# Good Number Or Not | Problem Code: ISGOODNM

A number N is called good if the sum of the factors of N, less than N, is equal to the number N. Given a number N, check if it is good or not. Print YES if it’s a good number, otherwise print NO .

### Input:

• First-line will contain the number N.

### Output:

Print YES if N is good number, otherwise print NO.

• 1 ≤ N ≤ 1010

### Sample Input 1:

``````6
``````

### Sample Output 1:

``````YES
``````

### Sample Input 2:

``````16
``````

### Sample Output 2:

``````NO
``````

### EXPLANATION:

• In the first example, divisors of 6, less than 66 are 1,2,31,2,3, and (1+2+3)=6. Thus, 66 is a good number.
• In the second example, 16 is not a good number as (1+2+4+8)=15.

My Solution:

``````#include <iostream>

using namespace std;

int main()
{
int N, factorSum = 0;
cin >> N;
for (int i = 1; i < N; i++)
{
if (N % i == 0)
{
factorSum += i;
}
}

if (N == factorSum)
{
cout << "YES" << endl;
}
else
{
cout << "NO" << endl;
}
return 0;
}
``````

I don’t know what I am doing wrong, please correct me.
Thanks!

1 Like

Despite posting for the first time, you formatted your code correctly. That’s cool.

Coming to the problem, the constraints mentioned:
1 \le N\le 10^{10}.

Will it fit in an Integer?

5 Likes

Yes, it is.
(6, 28)

``````loop through sqrt(n) only i.e i*i<=N,
because if(N%i == 0) then both (i,N/i) will be factor of N.
Also use long int.``````
2 Likes

I am newbie here, please elaborate your point little more. The Code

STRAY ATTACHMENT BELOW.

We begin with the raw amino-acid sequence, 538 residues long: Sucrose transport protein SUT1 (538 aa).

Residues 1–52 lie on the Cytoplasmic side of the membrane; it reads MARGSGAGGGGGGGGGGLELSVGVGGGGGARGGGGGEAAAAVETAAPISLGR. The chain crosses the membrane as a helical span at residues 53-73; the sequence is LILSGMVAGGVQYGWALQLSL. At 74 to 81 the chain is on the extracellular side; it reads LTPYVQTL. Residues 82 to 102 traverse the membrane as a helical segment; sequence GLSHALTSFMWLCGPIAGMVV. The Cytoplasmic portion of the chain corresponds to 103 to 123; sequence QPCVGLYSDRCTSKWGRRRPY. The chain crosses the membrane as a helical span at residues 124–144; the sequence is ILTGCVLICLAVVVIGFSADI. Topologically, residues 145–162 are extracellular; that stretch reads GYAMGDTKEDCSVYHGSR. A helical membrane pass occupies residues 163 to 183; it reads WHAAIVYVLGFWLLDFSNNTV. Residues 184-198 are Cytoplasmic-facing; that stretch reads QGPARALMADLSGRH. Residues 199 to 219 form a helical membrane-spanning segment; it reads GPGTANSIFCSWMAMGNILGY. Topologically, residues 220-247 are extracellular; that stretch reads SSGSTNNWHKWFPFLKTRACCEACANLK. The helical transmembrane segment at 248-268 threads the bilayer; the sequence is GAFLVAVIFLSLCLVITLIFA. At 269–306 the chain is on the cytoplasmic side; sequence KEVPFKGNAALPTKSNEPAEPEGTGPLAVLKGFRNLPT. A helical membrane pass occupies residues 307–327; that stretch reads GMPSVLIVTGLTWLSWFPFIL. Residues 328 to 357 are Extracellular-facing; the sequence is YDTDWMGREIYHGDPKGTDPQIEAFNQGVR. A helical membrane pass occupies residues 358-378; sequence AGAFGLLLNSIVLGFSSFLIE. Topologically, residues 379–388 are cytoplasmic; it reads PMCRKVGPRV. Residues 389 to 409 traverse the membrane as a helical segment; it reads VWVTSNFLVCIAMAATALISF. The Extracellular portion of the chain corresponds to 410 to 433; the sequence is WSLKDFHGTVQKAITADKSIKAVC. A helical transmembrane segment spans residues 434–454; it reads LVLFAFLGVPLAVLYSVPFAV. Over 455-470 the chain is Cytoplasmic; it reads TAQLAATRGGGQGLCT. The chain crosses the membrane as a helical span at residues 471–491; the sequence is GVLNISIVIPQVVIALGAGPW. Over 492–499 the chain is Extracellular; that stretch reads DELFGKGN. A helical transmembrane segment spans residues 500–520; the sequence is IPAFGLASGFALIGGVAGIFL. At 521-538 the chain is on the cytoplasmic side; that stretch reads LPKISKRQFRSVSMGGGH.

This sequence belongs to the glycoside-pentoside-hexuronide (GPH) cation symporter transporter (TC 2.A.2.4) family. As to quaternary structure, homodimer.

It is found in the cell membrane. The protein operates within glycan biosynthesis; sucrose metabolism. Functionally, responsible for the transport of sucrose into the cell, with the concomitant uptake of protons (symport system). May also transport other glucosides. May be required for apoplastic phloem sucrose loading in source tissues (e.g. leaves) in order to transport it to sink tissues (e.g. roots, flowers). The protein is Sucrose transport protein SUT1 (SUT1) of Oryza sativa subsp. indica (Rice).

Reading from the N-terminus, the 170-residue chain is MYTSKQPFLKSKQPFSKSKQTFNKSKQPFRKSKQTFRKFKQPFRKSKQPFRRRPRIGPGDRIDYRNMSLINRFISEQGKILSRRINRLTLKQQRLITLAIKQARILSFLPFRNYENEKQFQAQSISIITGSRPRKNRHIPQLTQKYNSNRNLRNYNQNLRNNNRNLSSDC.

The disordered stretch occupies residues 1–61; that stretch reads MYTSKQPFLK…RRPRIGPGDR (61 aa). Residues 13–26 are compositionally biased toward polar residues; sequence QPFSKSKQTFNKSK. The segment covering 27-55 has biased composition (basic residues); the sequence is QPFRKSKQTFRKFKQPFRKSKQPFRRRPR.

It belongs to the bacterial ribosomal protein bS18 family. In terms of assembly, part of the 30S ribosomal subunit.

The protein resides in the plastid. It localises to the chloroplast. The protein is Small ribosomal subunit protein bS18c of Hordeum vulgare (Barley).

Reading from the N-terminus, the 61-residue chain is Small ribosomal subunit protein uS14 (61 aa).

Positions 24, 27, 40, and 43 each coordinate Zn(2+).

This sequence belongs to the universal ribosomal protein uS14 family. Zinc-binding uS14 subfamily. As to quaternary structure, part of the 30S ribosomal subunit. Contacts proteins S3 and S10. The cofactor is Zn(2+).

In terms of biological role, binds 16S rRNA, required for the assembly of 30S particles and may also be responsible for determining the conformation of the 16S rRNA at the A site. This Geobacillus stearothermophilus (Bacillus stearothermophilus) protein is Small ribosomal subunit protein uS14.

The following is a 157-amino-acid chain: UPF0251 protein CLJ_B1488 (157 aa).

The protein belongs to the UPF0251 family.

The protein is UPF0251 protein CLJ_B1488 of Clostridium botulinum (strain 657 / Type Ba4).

``````#include <iostream>
#include <cmath>

using namespace std;

int main()
{
long long int N, factorSum = 0;
cin >> N;

for (int i = 1; i <= sqrt(N); i++)
{
if(N % i == 0)
{
factorSum += i;

// If i divides N,
// then (N/i) will also divide N

if(i != 1) {
factorSum += N / i;
}
}
}

if (N == factorSum)
{
cout << "YES" << endl;
}
else
{
cout << "NO" << endl;
}
return 0;
}
``````
2 Likes

I think you have doubt regarding why sqrt is the upper limit?
Link has excellent explanation for the same.

``````Why square root as the upper limit?

sqrt(x) * sqrt(x) = x. So if the two factors are the same, they're both the square root.
If you make one factor bigger, you have to make the other factor smaller.
This means that one of the two will always be less than or equal to sqrt(x),
so you only have to search up to that point to find one of the two matching factors.
You can then use x / fac1 to get fac2.``````
1 Like

Thanks! @sudo_s for helping me. I never imagine to put square root as the upper limit.

1 Like

Thanks a lot @suman_18733097 for helping me.
Two things I learn from you, first is to help community and second is to write comments in the code.